Q1. Why an ice cube floats on water?
Ice cube floats on water as density of ice is less than that of water.
Q2. Discuss the amphoteric nature of water.
The water molecule has the ability to act as an acid as well as a base, i.e. it behaves as an amphoteric substance, like it acts as an acid with ammonia and as a base with H2S.
Q3. Comment on any one laboratory method of preparation of dihydrogen?
Dihydrogen is prepared by the reaction of granulated zinc with dihydrochloric acid.
Q4. What is the reaction of dihydrogen with metals?
With metals it combines at a high temperature to yield the corresponding hydrides. H2 (g) + 2M (g) —–> 2MH (s) , where M is an alkali metal.
Q5. Give an example of electron deficient molecular hydride.
Example of electron deficient molecular hydride is diborane (B2H6).
Q6. How hydrogen resembles alkali metals and halogens?
Hydrogen has an electronic configuration of 1s1. Its electronic configuration is similar to the outer electronic configuration ns1 of alkali metals which belong to the first group of the periodic table, and like halogens (with electronic configuration ns2np5 ) it is short by one electron to the corresponding noble gas configuration, helium 1s2.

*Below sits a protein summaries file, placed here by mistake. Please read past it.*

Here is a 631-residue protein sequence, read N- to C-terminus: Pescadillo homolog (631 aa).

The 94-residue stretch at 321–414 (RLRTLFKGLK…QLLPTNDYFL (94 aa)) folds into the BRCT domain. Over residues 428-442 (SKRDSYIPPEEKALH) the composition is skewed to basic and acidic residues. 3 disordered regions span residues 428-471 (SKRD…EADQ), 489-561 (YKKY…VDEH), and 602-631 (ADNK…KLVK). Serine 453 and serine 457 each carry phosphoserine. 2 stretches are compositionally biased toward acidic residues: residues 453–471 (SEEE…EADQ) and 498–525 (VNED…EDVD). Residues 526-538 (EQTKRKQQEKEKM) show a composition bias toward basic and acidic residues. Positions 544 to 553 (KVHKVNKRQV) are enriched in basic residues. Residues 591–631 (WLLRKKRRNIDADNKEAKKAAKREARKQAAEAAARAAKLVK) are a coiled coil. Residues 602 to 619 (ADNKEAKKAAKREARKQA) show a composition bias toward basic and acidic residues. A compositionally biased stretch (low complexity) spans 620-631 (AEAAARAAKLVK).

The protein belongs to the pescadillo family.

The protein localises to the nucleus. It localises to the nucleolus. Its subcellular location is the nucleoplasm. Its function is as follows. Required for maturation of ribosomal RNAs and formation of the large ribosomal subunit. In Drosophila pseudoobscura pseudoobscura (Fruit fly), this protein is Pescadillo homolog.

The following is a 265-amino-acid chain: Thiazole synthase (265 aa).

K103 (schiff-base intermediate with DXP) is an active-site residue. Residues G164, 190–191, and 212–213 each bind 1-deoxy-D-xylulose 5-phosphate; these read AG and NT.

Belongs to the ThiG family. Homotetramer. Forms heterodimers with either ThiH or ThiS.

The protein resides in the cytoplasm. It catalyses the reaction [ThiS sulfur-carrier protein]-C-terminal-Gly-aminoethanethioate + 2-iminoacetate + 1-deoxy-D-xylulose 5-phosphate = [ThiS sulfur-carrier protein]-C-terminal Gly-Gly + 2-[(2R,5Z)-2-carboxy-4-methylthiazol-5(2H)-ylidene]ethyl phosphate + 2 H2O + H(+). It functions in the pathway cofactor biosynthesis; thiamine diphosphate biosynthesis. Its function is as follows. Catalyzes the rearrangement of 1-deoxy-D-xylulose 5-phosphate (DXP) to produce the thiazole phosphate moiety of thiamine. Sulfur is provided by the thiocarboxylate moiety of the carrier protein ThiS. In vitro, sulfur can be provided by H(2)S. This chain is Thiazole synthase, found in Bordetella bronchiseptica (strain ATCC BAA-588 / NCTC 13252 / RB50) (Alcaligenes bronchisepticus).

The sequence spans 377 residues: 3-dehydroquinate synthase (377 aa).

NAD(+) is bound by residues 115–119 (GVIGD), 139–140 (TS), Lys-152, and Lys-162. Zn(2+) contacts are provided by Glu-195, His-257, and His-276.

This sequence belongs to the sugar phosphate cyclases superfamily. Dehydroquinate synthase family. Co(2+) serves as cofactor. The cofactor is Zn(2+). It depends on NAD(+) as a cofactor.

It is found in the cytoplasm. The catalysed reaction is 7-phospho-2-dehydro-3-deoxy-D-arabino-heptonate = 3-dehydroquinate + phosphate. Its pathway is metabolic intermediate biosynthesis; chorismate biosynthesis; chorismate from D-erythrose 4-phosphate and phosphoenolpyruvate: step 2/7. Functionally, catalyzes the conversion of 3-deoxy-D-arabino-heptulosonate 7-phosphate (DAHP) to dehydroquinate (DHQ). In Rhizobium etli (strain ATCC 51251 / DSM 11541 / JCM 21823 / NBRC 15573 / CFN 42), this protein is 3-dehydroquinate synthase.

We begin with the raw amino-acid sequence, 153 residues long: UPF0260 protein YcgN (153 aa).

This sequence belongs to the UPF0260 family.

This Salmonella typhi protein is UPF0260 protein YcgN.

Q7. Discuss the structure of water.
In the gas phase water is a bent molecule with a bond angle of 104.5o, and an O-H bond length of 95.7pm. It is a highly polar molecule. In the liquid phase, water molecules are associated together by hydrogen bonds. The crystalline form of water is ice. At atmospheric pressure, ice crystallizes in hexagonal form, but at low temperature, it condenses to cubic form.
Q8. What happens when dihydrogen reacts with halogens?
Dihydrogen reacts with halogens X2 to give hydrogen halides, HX.
Q9. Why H+ ion does not exist freely?
When a hydrogen atom loses an electron it results in a nucleus (H+) of 1.5 x 10-3 pm size, which is very small as compared to normal atomic or ionic sizes. As a result, H+ ion does not exist freely.